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A mixed methods study investigating Black British women’s perceptions and attitudes of body image and body appreciation

Bhatti, S (2019). A mixed methods study investigating Black British women’s perceptions and attitudes of body image and body appreciation. (Unpublished Doctoral thesis, City, University of London)

Abstract

Aims: This study aims to understand Black British women’s attitudes and perceptions of body image and body appreciation, along with testing two hypothesis; (1) Amongst Black British women, self-reported levels of multi-group ethnic identity (ethnic identity search and affirmation, belonging and commitment) will have a significant positive association with self-reported level of body appreciation. (2) Amongst Black British women, self-reported levels of self-esteem will have a significant positive association with self-reported level of body appreciation. Methods: A sequential mixed method was adopted, the first strand was an online questionnaire, 104 Black British women aged 19-57 completed, which measured the level of body appreciation, self-esteem, ethnic identity and self-reported body mass index (BMI). Data was analysed using correlational analysis and multiple regression. 5 Black British women who completed the first strand of the study participated in a focus group that took place on the premise of a University, and was audio recorded. The recording was transcribed and data was analysed employing thematic analysis. Results: A multiple regression analysis revealed that self-reported self-esteem were significant predictors of body appreciation in Black British women in this study. Higher self-reported levels of ethnic identity, in particular having pride and feeling committed to their ethnic group was associated with higher self-reported levels of body appreciation. BMI was found to not be significant to the level of body appreciation. Further analysis through the form of focus groups revealed 5 main themes that were developed: (1) Perspective – who is looking (2) Family it takes a village (3) Back to the homeland (4) food for thought (5) Mirror Mirror. Participants identified the social setting as important as to how they view their body which is described in the main theme ‘perspective – who is looking.’ Conclusions: The study can help inform measures on body appreciation and support psychological therapy for Black British women. As the findings indicate that BMI is not significant within this group, it seems imperative not to dismiss other factors that seem to define what body appreciation means to this research population. Measures for body appreciation within this demographic need to take into account ethnic identity and self-esteem and aim for a more global scale that has less focus on size and adopt more sociocultural factors.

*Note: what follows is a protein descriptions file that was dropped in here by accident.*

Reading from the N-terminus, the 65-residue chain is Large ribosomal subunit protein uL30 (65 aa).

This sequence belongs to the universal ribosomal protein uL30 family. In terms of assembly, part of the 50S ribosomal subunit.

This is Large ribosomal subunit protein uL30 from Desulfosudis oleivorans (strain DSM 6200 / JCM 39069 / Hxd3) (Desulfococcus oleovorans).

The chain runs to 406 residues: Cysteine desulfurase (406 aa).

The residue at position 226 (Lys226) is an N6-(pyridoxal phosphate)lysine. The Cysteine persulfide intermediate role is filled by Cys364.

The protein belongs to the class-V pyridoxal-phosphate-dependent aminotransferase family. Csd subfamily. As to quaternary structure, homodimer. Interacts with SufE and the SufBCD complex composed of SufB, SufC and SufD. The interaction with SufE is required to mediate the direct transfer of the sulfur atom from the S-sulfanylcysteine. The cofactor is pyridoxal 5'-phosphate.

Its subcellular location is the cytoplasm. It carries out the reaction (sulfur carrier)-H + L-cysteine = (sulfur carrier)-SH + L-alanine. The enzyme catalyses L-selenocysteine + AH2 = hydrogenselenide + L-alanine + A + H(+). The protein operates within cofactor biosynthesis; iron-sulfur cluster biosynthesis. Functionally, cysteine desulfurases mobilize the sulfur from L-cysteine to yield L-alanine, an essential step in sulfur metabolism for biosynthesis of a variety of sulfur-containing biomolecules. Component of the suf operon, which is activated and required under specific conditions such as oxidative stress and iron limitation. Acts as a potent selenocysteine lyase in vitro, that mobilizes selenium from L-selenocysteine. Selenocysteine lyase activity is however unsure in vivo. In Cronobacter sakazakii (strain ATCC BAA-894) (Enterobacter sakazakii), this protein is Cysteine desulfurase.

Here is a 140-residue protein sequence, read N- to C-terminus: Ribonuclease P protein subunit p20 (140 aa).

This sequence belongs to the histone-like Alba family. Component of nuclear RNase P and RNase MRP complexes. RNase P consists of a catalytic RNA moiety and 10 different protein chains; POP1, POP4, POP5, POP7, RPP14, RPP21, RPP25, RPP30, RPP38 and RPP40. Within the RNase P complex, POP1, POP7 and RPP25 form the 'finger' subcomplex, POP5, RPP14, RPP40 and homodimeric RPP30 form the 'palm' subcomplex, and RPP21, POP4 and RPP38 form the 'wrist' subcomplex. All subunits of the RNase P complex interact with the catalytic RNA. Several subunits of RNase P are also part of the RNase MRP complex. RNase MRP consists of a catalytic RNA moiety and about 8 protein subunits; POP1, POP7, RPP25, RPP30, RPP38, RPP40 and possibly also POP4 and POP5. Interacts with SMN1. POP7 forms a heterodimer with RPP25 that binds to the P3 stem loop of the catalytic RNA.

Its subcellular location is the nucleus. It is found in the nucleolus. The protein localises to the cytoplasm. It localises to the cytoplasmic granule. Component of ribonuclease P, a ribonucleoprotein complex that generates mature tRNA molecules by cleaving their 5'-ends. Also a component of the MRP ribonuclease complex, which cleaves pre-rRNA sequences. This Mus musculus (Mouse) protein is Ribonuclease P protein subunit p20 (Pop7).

Publication Type: Thesis (Doctoral)
Subjects: B Philosophy. Psychology. Religion > BF Psychology
Departments: Doctoral Theses > School of Arts and Social Sciences Doctoral Theses
School of Arts & Social Sciences > Psychology
Date Deposited: 13 Mar 2020 12:29
URI: https://openaccess.city.ac.uk/id/eprint/23922
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